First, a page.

Susan's "subject matter, context and medium...present a coherent artistic vision"
John Torreano, Clinical Professor of Studio Art, NYU

"Great stuff. Love your work."
Seymour Chwast

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Sunday, April 14, 2013

Arrogant Little Piece of Linen

I IS GOOD to be back in my favorite studio at Foxglove.  It seems so welcoming. When I walk in, the painting I left unfinished last December screams at me, "Finish me, Finish me!" to which I reply, "You arrogant little piece of linen!"

Granted, my ersatz winter studio was not ideal. It consisted of  a pretzel-like me flopped down on a chaise on our balcony over the Atlantic, balancing my laptop between my pelvis and flexed thighs and supporting my Wacom on the underside of my raised left forearm. In this contorted position I could draw and paint with my right hand, all the while battling high winds off the Atlantic.

Perhaps it was not the most ergonomically sound method of working, but it worked long enough for me to get sixteen paintings done in the four months I was a snowbird. I also composed sixteen poems in that same twisted, gravity-defying manner.  Could it be that this very work style is why I currently have splints and Ace bandages on both my wrists to keep them from painting or doing anything else that requires finger or wrist movement?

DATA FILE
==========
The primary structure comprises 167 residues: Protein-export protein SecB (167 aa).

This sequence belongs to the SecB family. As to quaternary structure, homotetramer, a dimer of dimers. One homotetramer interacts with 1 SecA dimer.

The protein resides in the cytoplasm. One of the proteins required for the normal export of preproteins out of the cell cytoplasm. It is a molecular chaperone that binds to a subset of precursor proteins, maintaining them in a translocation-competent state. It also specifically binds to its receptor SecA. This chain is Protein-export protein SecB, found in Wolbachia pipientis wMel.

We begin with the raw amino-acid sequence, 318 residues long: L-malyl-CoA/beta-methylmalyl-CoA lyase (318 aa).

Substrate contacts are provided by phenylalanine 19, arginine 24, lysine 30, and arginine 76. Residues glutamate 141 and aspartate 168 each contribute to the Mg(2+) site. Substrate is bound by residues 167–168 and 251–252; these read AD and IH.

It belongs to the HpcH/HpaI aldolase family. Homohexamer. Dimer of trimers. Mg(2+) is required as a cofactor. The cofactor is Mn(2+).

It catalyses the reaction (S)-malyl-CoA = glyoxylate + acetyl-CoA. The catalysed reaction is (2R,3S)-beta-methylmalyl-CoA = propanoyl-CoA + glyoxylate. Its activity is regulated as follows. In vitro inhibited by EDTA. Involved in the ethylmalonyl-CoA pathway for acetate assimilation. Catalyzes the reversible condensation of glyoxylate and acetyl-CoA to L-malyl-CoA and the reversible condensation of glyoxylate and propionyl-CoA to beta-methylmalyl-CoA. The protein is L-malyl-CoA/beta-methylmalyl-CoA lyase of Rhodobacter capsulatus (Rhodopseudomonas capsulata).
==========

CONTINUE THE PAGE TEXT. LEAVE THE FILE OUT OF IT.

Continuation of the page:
Back to the screaming painting.  I couldn't just let it sit there unfinished, so I decided to do the finish work on it with a palette knife. I usually don't use this tool, nor do I really know how. It seemed to me, however, that this would require less exacting finger movement than brushes.

Hello! You can't keep the painter in a painter down. Even wrist splints can 't hold me back. Mr. Depingo even sat on me to stop me. (Those of you who are personally acquainted with Mr. D will understand the severity of this.) Nope, it didn't work! I squirmed out. I'm pretty sure a little palette knife work never hurt anyone.

 Just the same, please don't mention this to my doctor.